The parliamentarian, the neutral arbiter of the chamber’s rules, issued guidance saying she thought it didn’t meet the guidelines for reconciliation, the process that Democrats are using to pass their relief plan with a simple majority in the Senate, and would be ruled out of order.
After two tense days of waiting, the ruling from Elizabeth MacDonough, the chief parliamentarian, comes as lawmakers make final changes to the bill so that it falls within the Senate’s rules. The reconciliation process places a number of restrictions on what policy measures can be included in the legislation. It also allows Democrats to pass the legislation without GOP support, provided that they lose no votes among their own ranks.
Increasing the minimum wage to $15 an hour by 2025 has been a priority for the party’s progressives, though some moderate Democrats in the Senate had raised concerns about including it in President Biden’s coronavirus relief package. Some had advocated for a smaller increase or voiced concerns about the sharp jump the proposal would mean for tipped wages in restaurants.
State minimum wage levels
“We are deeply disappointed in this decision. We are not going to give up the fight to raise the minimum wage to $15 to help millions of struggling American workers and their families,” Senate Majority Leader Chuck Schumer (D., N.Y.) said Thursday night. “The American people deserve it, and we are committed to making it a reality.”
The sweeping $1.9 trillion aid package would also provide a $1,400 payment to many Americans; extend and enhance federal unemployment assistance; send $350 billion in aid to state and local governments; and pour new funding into vaccine distribution, food stamps and schools.
In order to comply with the Senate’s rules for reconciliation, a measure must be determined to have a meaningful fiscal impact that can’t be “merely incidental” to the policy proposal. Ms. MacDonough ruled the budget impact of the minimum wage increase was “merely incidental” to the policy change.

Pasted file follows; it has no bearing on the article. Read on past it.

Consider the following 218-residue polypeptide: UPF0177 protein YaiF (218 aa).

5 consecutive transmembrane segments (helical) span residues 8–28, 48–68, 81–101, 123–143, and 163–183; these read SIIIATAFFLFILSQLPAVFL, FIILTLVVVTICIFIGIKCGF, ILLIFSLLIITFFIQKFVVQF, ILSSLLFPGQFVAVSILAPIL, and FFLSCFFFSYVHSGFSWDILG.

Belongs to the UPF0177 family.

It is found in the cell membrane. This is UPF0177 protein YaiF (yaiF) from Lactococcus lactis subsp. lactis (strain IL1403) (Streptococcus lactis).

Republicans applauded the parliamentarian’s decision Thursday night.
“This decision reinforces reconciliation cannot be used as a vehicle to pass major legislative change—by either party—on a simple majority vote,”
Sen. Lindsey Graham
of South Carolina, the top Republican on the Senate Budget Committee, said. “This decision will, over time, reinforce the traditions of the Senate.”
The parliamentarian’s ruling against the wage increase now puts pressure on Democrats to decide if they will abide by the guidance or seek to overturn it. Some progressive Democrats already have pushed to ignore the parliamentarian’s recommendation and approve the measure, an unusual step that the White House and some Senate Democrats have said they would resist.
“I just don’t think we can go back to voters and say ‘Oh, I’m sorry we promised this to you, we couldn’t do it because the parliamentarian ruled we couldn’t do it.’ Voters expect us to fight for this and get it done,”
Rep. Pramila Jayapal
(D., Wash.), chairwoman of the Congressional Progressive Caucus, said earlier Thursday. “It is possible for the chair to decide to include [it] anyway despite the parliamentarian’s ruling.”
Under the chamber’s rules, the presiding officer of the Senate—in…